Your second last line says it all. It's about big Brit. dicks.

    • John Evans says:

      Nicely summed up 🙂

  10. Caymanian Boat Captain says:

    At the end of the day, Caymanians will get the "end of the stick" for the "screw up's" of the UK members…………… involved in this fiasco. 

  11. Anonymous says:

    Lil Jack with the big cohones!   Former Governor Jack will go down in our history as possibly our smallest in physical stature but certainly not as being afraid of taking tough decisions.  Responding to allegations, he called a Commision of Enquiry against a sitting Cabinet Minister which concluded that Charles Clifford had indeed improperly removed files from government with the purpose of using them to advance a political career. Next he established a Tribunal to hear allegations against Judge Levers which ended with the Privy Council concluding she should be removed from the Court.  Now even in retirement he is battling on, this time with none other than former British Commisioner of Police Kernahan. He seems to have now won that battle also. The present Governor may be tall in stature but so far he has not shown he is willing to make the tough decisions and reign in some of the foolishness going on in this country.

  12. John Evans says:

    I'm very surprised that Stuart Jack has been excluded from the claim.

    My information suggests that he was almost certainly consulted on how the investigation should proceed at a very early stage.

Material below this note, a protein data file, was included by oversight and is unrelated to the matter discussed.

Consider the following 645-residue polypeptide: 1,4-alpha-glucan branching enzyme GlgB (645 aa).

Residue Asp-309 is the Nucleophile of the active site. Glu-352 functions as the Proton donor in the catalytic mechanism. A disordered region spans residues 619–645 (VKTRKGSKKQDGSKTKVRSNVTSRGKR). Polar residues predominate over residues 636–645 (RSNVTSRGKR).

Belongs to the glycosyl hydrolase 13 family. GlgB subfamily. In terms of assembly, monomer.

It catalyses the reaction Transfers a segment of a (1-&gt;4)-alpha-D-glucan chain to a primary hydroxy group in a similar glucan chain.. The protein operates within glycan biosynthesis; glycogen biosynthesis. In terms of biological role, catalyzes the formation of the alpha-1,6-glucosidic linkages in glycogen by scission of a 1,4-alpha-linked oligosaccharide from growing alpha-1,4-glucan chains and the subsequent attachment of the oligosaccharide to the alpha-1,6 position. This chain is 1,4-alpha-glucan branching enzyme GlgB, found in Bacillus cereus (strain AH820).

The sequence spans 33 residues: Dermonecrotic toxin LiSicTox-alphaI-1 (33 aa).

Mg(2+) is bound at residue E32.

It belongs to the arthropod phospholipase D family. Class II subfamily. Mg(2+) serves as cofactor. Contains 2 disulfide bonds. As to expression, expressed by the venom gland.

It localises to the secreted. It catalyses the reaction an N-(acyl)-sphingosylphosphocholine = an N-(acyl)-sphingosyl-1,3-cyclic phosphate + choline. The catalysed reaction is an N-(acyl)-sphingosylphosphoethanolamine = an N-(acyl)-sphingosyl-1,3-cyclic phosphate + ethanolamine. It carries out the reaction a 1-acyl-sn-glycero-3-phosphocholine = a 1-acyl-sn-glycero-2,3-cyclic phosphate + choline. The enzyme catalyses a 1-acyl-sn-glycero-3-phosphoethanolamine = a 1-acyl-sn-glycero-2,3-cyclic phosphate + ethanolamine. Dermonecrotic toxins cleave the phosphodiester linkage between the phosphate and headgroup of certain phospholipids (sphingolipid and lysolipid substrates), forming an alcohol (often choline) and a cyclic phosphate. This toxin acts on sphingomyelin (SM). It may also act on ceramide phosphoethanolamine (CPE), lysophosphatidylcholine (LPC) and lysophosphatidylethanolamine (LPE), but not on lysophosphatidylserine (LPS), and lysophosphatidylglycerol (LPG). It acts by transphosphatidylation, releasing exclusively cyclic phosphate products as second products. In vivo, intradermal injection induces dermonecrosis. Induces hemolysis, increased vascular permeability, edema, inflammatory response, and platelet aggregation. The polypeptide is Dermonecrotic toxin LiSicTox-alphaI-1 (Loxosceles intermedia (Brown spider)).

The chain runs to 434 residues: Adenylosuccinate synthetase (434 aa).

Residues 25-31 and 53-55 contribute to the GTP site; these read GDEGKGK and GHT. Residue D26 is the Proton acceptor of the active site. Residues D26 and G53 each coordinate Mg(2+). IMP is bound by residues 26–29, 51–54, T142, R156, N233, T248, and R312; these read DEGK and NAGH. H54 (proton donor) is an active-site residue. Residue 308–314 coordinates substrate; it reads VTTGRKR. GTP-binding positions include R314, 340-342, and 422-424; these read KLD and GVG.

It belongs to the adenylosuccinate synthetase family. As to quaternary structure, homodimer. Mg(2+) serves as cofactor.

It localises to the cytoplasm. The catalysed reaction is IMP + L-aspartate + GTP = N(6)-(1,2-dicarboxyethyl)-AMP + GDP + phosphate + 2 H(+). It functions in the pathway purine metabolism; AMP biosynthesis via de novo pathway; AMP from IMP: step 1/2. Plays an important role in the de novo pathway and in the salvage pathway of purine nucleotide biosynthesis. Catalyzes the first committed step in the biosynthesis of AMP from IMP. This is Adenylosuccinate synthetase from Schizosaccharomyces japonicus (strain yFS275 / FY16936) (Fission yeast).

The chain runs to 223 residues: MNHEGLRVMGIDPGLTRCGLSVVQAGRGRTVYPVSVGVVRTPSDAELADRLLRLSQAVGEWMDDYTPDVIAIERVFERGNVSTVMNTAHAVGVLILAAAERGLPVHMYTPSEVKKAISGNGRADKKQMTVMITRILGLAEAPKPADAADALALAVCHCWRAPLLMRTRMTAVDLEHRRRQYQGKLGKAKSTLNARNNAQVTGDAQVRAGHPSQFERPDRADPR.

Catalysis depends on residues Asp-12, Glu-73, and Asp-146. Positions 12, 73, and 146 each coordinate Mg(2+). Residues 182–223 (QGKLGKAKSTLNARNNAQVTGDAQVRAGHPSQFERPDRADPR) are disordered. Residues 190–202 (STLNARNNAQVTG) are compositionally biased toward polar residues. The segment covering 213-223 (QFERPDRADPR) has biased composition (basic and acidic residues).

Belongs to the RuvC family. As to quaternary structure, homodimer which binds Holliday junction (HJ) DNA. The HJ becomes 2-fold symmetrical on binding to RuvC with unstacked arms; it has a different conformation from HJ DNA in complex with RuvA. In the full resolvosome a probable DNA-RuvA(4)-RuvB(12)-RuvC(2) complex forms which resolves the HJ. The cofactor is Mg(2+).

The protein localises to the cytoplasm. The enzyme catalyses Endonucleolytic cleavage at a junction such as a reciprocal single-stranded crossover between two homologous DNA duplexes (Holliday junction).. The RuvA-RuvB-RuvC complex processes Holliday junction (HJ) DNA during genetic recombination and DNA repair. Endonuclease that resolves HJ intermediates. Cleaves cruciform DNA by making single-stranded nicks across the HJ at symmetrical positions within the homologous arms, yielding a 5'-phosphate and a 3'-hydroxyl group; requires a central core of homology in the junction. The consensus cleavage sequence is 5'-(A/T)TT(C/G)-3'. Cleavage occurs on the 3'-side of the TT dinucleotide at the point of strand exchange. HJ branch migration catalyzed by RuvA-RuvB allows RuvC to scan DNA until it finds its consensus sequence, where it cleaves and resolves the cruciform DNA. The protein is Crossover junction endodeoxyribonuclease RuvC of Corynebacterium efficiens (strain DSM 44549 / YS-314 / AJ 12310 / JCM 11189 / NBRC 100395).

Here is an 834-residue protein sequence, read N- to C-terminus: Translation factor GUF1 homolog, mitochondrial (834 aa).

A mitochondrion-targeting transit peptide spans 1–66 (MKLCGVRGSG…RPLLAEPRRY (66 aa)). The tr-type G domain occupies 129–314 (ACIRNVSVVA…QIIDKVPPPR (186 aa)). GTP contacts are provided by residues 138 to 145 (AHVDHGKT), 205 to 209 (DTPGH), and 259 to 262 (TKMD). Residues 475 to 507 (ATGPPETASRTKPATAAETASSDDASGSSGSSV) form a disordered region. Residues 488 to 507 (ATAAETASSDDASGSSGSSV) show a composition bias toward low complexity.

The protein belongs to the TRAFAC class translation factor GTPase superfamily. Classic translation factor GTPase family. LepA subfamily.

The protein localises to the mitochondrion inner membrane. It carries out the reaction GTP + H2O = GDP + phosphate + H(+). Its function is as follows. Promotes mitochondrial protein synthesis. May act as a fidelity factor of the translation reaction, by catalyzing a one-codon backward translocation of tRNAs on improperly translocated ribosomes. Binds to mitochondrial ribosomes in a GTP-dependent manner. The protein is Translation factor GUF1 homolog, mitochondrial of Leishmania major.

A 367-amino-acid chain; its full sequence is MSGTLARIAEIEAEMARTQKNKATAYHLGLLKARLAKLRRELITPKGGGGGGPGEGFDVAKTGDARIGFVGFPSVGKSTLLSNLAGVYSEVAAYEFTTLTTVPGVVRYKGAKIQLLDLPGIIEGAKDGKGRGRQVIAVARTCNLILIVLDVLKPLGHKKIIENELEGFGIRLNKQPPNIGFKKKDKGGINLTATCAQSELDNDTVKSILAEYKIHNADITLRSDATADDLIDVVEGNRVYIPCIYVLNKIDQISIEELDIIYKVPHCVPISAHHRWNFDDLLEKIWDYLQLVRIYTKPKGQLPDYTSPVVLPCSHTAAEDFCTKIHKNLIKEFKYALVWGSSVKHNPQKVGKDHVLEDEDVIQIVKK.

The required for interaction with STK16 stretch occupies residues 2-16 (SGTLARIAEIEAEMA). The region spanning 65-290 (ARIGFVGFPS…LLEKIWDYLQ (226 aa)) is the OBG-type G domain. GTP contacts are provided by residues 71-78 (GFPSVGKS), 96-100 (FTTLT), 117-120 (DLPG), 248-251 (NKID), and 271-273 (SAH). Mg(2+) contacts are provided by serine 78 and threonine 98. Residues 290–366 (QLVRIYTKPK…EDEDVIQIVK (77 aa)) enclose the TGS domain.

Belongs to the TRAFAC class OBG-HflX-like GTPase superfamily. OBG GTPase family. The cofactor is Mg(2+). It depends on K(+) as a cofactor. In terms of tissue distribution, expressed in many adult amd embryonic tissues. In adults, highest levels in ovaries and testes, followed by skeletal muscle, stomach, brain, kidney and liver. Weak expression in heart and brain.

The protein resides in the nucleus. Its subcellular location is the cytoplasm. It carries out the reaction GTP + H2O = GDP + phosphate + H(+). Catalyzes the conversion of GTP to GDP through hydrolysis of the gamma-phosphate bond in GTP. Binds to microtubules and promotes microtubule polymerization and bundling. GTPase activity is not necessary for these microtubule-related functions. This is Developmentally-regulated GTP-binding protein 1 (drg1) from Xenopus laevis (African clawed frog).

Three emails, released by the Met in evidence to Southampton County Court in February last year, show that both the FCO and the Governor's Office were fully involved in the investigation at the time both Lyndon Martin and myself conducted searches of the Net News publisher's office.

    The first is to the Commissioner of the Met, Sir Ian Blair, from the Director Overseas Territories, Leigh Turner, dated 30 August 2007, that's three full days before I made my search. It is clear from the contents that Mr Turner had already been briefed on what was going on.

    I also understand that one member of the Governor's staff named in the third email, dated 5 Sepember 2007, is still in post.

    Guess you can't sue someone for simply being incompetent?

    • Anonymous says:

      This entire fiasco is stark proof and consequences of successive Caymanian governments fighting. successfully, since the 1960s to stop Cayman from having to ratify the human rights treaties that Britain, and its territiories, were legally bound to do.